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The 25 Best Movie Performances of 2011

December 31, 2011  |  8:30am

Award season won’t begin in earnest for a few more weeks, but regardless of who takes home statues, these were our favorite performances—lead, supporting, or in one case, motion-captured—of 2011. We limited one entry per actor, but we did include more than one actor per movie on a couple of occasions (including our Top 2). Here are the 25 Best Movie Performances of 2011.

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25. Jody Foster in Carnage
Any of the four lead performances in Carnage could have conceivably made the list, but Foster’s character is wound so tightly that every little bit we get to know her feels hard won.—Michael Dunaway

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24. Jean Dujardin in The Artist
Jean Dujardin reveals his impressive range in one of the year’s great performances, transforming from the happy-go-lucky chap who’s got the world by the tail to a dark, tormented soul who’s lost not only his career and his celebrity but his art.—Annlee Ellingson

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23. Kristen Wiig in Bridesmaids
Kristen Wiig is brilliant as co-writer and star of one of the year’s funniest film. Her stock is more devoted to the doldrums of her character, but she carries the third act’s emotional climax, giving the film its staying power.—Ryan Carey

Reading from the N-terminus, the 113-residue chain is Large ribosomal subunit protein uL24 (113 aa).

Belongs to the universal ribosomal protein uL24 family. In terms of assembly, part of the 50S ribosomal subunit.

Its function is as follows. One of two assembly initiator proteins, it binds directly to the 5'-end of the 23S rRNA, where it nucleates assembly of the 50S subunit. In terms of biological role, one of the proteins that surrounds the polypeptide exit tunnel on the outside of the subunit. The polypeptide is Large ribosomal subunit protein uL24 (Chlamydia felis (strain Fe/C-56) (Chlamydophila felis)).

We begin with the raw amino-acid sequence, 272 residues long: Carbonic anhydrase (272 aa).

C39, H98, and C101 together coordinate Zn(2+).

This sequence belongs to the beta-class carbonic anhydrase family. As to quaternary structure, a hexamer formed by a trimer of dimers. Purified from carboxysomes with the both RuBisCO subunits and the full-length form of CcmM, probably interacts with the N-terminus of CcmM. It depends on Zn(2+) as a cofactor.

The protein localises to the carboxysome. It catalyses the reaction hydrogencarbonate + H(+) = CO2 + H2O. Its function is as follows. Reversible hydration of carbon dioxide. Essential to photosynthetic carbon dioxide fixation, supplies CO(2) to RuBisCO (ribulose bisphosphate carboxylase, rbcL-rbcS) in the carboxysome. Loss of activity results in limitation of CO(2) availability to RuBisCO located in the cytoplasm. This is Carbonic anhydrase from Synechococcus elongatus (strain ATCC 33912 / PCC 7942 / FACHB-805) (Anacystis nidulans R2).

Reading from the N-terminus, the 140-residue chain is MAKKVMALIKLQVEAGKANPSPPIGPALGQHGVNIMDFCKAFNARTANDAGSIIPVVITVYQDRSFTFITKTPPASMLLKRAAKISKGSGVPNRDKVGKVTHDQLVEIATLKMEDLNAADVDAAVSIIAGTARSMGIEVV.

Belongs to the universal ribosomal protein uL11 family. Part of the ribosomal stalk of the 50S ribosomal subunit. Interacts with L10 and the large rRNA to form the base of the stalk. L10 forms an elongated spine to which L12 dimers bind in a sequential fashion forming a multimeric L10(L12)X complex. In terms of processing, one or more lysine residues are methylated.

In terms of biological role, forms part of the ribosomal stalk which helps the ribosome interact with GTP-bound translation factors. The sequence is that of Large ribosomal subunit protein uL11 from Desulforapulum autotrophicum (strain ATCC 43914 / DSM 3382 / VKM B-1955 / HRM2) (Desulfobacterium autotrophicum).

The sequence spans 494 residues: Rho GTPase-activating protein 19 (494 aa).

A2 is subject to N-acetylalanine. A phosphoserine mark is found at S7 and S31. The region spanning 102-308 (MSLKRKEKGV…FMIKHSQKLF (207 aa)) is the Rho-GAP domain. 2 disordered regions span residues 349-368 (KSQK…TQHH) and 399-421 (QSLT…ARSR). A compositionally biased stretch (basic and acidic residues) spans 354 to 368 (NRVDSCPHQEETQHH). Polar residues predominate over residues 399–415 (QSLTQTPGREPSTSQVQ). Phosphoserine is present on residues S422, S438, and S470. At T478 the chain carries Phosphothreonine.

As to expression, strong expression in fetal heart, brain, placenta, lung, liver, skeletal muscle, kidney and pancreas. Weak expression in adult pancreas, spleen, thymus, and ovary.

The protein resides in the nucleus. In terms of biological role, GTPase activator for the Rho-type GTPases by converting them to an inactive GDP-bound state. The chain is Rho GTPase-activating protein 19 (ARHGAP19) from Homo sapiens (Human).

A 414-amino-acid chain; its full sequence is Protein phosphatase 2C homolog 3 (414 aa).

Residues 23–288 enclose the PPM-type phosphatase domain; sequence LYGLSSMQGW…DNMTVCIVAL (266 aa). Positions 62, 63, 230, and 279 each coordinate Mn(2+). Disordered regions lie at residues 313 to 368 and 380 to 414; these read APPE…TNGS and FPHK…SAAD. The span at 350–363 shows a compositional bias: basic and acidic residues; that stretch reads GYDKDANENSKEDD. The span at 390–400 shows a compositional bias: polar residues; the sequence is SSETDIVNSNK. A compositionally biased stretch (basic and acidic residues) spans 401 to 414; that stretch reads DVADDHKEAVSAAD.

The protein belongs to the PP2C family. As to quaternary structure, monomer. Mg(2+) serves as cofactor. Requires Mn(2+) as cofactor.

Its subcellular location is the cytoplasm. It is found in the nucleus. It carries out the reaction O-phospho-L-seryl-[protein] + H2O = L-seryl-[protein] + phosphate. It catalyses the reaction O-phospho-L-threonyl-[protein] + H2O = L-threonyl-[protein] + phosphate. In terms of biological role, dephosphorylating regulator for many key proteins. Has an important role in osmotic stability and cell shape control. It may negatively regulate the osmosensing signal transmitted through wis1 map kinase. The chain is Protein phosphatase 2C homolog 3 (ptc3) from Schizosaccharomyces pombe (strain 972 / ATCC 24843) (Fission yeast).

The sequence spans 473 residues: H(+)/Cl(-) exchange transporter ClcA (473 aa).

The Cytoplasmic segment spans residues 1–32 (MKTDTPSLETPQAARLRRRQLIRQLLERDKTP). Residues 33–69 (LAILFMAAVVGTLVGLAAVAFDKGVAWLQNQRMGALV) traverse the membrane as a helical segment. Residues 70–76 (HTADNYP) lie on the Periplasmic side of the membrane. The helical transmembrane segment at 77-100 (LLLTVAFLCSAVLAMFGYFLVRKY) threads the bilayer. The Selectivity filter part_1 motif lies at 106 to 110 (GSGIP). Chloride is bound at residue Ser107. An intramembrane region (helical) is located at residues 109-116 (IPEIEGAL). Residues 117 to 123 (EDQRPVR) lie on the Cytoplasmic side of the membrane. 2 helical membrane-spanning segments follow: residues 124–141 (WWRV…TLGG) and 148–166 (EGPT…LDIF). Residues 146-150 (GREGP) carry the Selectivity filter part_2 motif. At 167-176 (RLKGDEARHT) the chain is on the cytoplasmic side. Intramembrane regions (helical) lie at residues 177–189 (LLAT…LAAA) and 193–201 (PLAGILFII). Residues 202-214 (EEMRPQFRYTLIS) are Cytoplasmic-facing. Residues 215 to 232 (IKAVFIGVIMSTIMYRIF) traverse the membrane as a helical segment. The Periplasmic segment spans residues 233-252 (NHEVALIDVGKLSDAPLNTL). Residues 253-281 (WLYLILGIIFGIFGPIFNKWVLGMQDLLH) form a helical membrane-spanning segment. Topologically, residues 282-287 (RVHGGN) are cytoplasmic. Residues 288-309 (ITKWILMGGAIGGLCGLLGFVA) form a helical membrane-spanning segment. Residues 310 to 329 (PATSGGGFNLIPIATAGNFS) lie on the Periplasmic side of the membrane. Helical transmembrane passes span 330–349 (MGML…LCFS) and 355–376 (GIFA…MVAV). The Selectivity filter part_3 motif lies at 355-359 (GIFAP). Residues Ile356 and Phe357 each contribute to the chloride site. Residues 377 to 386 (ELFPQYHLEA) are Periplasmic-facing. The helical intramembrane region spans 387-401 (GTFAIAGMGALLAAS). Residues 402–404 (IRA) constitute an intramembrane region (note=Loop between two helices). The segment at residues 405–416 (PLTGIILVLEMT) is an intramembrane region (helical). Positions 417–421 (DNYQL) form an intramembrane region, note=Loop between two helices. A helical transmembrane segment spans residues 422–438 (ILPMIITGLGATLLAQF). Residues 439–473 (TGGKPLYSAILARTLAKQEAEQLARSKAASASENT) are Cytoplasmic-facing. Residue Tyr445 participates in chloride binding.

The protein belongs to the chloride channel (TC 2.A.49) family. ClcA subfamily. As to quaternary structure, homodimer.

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22. Shailene Woodley in The Descendants
When a young actor puts in a great performance it can be hard to tell whether you’re watching the beginning of a great career or if the credit belongs as much to the writer and director. But the textures and nuance Woodley brings to her character and the way she plays between the lines leads me to believe we haven’t seen the last of her great roles.—Michael Dunaway

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21. John Hawkes in Martha Marcy May Marlene
If not for the strength of Elizabeth Olsen’s performance, Hawkes would have stolen the movie as Patrick, the patriarch of Martha’s family on the commune. He’s at once fatherly and authoritarian, warm and chilling. On his silver tongue, even an invitation to “be a part of things” or an acoustic serenade sounds like a threat. The performance cements Hawkes’ reputation as a consummate artist—commanding, charismatic, yet menacing from the first moment he appears on-screen.—Annlee Ellingson

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